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 Posted October 10, 2003 

[Items relating to the situation of contemporary young people]

TOO MUCH PARENT INVOLVEMENT?
(September, 2003) Dorothy Rich, founder and president of the nonprofit Home and School Institute, MegaSkills Education Center in Washington DC, www.MegaSkillsHSI.org, writes that when parents coach and support their kids, the balance is right, but when they become a player themselves and do it for their children, parent involvement lines are being crossed. This article can be found at:
www.educationnews.org/too-much-parent-involvement.htm

TRUST AND SCHOOL SIZE
(September 2003) The American School Board Journal 's article, “The Road to Trust,” www.asbj.com/current/coverstory.html, describes a disconnect between the public and their schools, stemming from school consolidation that has created huge school districts and huge schools. They assert that the large size of schools has led to a “shrinkage of public participation in school governance,” which is bad for student learning and bad for the relationship between the general citizens and public schools.” They stated "it has been a long time since education felt like a public enterprise.”

COUCH KIDS
(September 7, 2003) The Courier-Journal in Louisville, Kentucky, printed an article about teens who might sleep in alleys, but are not homeless, asking if these young people, of which there seem to be many, are a new Lost Generation.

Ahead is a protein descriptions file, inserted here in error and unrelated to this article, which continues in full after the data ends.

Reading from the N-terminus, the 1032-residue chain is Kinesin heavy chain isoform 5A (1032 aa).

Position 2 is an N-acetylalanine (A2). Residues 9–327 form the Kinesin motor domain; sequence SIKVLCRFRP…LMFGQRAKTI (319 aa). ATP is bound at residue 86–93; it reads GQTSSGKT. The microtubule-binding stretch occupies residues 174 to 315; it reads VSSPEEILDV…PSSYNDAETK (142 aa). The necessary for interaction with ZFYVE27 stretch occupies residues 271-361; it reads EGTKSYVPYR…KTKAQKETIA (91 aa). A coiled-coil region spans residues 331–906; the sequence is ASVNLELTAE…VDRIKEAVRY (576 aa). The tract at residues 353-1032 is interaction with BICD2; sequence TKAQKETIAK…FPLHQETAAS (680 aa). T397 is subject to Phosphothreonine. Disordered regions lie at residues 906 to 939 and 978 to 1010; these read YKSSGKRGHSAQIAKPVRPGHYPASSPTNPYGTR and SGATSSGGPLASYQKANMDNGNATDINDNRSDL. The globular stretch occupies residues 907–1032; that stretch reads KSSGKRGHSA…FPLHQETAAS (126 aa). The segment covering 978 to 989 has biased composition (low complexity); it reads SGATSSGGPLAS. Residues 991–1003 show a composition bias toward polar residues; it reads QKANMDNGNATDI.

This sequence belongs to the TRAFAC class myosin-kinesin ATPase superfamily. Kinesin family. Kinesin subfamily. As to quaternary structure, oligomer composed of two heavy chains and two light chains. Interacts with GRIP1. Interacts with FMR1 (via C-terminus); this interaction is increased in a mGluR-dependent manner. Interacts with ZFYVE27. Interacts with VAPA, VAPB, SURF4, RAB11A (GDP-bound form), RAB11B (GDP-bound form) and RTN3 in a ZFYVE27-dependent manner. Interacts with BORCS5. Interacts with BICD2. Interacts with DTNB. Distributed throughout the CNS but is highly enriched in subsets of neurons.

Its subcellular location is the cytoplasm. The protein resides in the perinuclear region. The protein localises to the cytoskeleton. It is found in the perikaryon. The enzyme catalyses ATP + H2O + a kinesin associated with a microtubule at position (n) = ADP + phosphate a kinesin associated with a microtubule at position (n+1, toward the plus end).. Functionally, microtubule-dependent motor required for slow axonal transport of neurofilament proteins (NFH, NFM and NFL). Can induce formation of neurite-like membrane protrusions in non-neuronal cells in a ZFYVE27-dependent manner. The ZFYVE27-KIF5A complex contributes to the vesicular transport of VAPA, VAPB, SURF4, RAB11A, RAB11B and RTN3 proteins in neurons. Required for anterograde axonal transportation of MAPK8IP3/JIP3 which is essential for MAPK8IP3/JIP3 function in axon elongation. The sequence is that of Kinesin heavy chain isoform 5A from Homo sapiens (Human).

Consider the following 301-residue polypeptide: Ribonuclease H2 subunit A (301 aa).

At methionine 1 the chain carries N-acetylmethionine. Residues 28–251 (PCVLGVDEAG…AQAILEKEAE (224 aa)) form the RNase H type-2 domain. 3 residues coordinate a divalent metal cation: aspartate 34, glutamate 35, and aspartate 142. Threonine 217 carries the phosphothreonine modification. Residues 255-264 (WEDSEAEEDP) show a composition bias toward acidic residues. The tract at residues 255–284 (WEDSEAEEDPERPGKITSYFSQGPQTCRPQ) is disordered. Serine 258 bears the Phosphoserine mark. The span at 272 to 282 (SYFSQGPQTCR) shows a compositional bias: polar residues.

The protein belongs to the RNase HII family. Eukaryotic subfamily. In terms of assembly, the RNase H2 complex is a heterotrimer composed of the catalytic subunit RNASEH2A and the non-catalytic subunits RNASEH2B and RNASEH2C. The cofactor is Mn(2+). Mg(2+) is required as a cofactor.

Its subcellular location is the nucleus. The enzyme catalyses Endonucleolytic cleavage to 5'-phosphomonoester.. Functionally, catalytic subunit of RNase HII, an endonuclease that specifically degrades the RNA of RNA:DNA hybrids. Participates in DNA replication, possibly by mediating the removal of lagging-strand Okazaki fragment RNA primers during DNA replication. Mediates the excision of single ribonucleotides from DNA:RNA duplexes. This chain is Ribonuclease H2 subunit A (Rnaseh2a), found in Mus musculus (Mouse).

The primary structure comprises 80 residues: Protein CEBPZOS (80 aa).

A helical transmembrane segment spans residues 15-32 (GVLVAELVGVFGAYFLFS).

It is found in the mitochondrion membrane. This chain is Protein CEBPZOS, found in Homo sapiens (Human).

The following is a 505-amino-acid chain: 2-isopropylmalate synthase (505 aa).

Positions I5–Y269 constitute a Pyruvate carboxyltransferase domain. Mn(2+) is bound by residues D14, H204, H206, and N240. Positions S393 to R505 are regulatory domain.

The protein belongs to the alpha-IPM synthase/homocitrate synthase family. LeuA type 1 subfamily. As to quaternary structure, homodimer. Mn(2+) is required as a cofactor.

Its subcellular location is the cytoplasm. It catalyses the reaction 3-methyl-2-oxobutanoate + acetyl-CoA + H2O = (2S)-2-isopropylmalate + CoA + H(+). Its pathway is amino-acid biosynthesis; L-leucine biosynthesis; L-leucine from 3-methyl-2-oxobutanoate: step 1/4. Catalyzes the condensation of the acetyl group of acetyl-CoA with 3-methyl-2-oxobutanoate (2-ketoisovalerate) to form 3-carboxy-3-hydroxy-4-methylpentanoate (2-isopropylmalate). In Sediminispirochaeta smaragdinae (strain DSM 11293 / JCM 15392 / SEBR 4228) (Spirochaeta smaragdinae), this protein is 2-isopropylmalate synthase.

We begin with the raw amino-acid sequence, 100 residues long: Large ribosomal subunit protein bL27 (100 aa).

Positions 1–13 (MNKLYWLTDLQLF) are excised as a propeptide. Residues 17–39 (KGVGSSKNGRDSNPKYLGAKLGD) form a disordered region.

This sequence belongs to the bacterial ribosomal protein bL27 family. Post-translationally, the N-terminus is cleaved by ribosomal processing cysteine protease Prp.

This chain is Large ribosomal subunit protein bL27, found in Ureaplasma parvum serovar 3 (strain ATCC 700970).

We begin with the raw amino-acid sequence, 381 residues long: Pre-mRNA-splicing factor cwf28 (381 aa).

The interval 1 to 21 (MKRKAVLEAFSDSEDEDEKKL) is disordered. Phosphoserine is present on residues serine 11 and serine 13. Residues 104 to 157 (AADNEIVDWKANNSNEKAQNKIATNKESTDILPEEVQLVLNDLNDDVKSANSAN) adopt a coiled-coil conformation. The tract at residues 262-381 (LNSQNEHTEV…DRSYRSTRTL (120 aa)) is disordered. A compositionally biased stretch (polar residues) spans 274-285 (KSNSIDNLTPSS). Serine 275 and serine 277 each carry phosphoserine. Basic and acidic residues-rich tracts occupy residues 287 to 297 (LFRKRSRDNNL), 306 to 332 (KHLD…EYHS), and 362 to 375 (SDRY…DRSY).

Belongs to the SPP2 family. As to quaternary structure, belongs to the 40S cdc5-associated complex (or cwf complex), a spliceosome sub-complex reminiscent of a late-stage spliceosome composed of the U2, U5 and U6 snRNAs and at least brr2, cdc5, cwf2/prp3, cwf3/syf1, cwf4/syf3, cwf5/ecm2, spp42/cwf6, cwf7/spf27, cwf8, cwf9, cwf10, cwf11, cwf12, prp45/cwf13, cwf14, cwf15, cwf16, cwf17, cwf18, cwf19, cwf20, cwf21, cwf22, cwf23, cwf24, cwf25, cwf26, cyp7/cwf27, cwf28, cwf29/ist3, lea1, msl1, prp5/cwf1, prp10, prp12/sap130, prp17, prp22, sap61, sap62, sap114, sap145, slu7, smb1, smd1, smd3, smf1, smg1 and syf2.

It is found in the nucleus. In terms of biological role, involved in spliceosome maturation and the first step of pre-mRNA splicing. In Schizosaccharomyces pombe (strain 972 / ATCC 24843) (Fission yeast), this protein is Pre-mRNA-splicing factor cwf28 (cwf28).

www.courier-journal.com/features/2003/09/20030907.html
.

FLORIDA FOSTER KIDS RECEIVE MIND DRUGS
(September 12, 2003) The Palm Beach Florida Post, summarized a report by a Florida Statewide Advocacy Council who reviewed the files of 1,180 children, most in therapeutic foster homes. They found a majority had been given psychotropic medication, with 44 percent of those having no record of a medical examination in the file. These included more than a dozen younger than 6, and a baby, “given drugs for depression, schizophrenia and other mental disorders.”

HIGH SCHOOL DROPOUT RATES UNDERSTATED
(September 16, 2003) The New York Times, www.nytimes.com/2003/09/17/education/17GRAD.html, reports a study by Jay P. Greene of the Manhattan Institute, stating that education officials often fudge the numbers of dropout rates; the actual dropout rate is much higher than official statistics indicate.

SURVEY SHOWS GIRLS PASS BOYS IN EDUCATION